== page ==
Rib Eye Steaks with Olive Oil Poached Tomatoes and Honey Balsamic Drizzle

Confession:  the title of this post was originally, “Tuscan Rib Eye Steaks with Olive Oil Poached Tomatoes, Balsamic Drizzle and Braised White Beans with Spinach“. I decided not to subject you to the whole thing in one go.  There is also a possibility that I’m taking the low road and only giving you half of what we had for dinner on Saturday, because I don’t have the vigor to attach text to 20 pictures tonight.  But hey – good news!  If you’re dying to know about more ways to use those tinned beans in your cupboard, tomorrow WILL BE your day!

As far as winter weather goes, I really have no complaints this year.  There have been a few vigorous dumps of snow on the ground, a couple of days which were cold enough to freeze the ears off a brass monkey (content cleaned because, sadly, my mother reads this blog), but for the most part it’s just been gray skies and cranky people.  Most recently, the sky has been snickering as it raises a leg and douses us with cold and clammy winter rain. It snakes into your collar and down the small of your back before you can holler, “I SAID OPEN THE G.D. DOOR, DUDE!  CHRIST, IT’S FRIGGIN’ FREEZING OUT HERE!!! Whoops….wrong house.  Sorry, ma’am. The winter rain is always threatening to freeze, turning your driveway into a skating rink as you step outside and coast slowly into the oncoming traffic.  It reminds you that yes, you DID say that it was time to buy new boots last week, and possibly some socks that don’t play a peep show.  More importantly, however, the cold and drizzle has made me crave meat.

Rib Eye Steaks with Olive Oil Poached Tomatoes and Honey Balsamic Drizzle

Serves 4

Rib Eye Steaks with Balsamic Drizzle:

  • 4 rib eye steaks, each 3/4″ thick
  • 2 tsp olive oil (from tomatoes)
  • 1/4 cup balsamic vinegar
  • 2 tsp honey
  • 3 tbsp salted butter
  • salt and pepper to taste

Olive Oil Poached Tomatoes

  • 2.5 cups cherry tomato
  • 1 cup olive oil, or enough to cover
  • 3 cloves garlic, peeled
  • 1 large 5″ sprig rosemary (or 1 tsp dried)

Just pretend that the left half of that picture doesn’t exist.  Oh, except for the meat, because mama likes hers rare.  Yes, and maybe ignore the spinach on the right.  Perhaps we should disregard this picture altogether, unless you were looking for a sneak peek into what will inevitably be my next post:  more beans.

Preheat your oven to 300ºF.

Wash the tomatoes and put them in a small casserole dish which is just big enough to hold them snugly.  Peel the garlic cloves and bruise them lightly with the flat side of your knife.  Nestle the rosemary and garlic in amongst the tomatoes and pour the olive oil over top.  Depending on the size of your dish you might need slightly less or slightly more oil, but as long as the tomatoes are mostly covered (they don’t need to be drowning) that’s ideal.

Cover the dish with a lid (or tin foil, in a pinch) and tuck it into the center of your oven for about 30 minutes.  If the tomatoes are just barely peeping their little red heads up through the oil, give them a quick turn over half way through. The tomatoes are perfectly poached when the skins are blistered, bubbling and can be easily whisked off with just one tug.  Be sure to wait until the tomatoes cool slightly before skinning them, because that oil sure is hot.  Even Old Asbestos Finger Tina let loose with a smattering of salty hollers after getting impatient and boldly reaching in when the steam was still hanging in the air.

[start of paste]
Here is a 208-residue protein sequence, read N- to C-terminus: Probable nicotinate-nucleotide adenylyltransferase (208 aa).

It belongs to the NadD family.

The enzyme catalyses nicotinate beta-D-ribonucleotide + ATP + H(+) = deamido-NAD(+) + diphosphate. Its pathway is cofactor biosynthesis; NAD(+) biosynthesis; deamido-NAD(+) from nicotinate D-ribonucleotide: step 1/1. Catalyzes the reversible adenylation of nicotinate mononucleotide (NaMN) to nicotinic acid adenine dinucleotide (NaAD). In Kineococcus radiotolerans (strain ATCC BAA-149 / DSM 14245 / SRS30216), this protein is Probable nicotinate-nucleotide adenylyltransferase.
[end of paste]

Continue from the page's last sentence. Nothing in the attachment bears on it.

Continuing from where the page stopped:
As soon as the tomatoes go into the oven take your meat out of the fridge so that it can come to room temperature.  Graciously salt and pepper both sides of the steaks.

Turn the heat up to 450ºF as soon as the tomatoes are out.  Put a large cast iron (or heat proof) pan in the center of the oven to heat for at least 15-20 minutes. Most pans, even your larger ones, will only be big enough to hold 2 steaks at a time without overcrowding.  That’s okay, they cook up fast so you can do them in shifts.

Discard the rosemary and garlic from the oil and carefully slip the skinned tomatoes back inside their warm bath until you’re ready to plate.  Show some mercy when you handle the tomatoes, because when they’re all naked and blushing the poor babes are fairly fragile.

Rub 1/2 teaspoon of the scented oil onto each one of the steaks, being sure to lube up both the front and back.  When your pan gets dangerously hot, turn on one of your elements to high heat in preparation.  If you have a gas stove (lucky duck) the pre-heating of the element isn’t as important, but for those of us with sub-par electric units who spend 15 minutes trying to boil water, getting the circuit hot in advance is a benefit.

Carefully lift the pan out of the oven and put it on your hot burner.  Lay down two steaks at a time, being sure that they aren’t touching.  Let the steaks sear for 30-45 seconds on each side before removing them to a plate or baking tray while you do the other two.  The quick sear is to seal in the juices and build up a nice caramelization  on the outside, which brings out the naturally robust and beefy flavor of tender rib eye.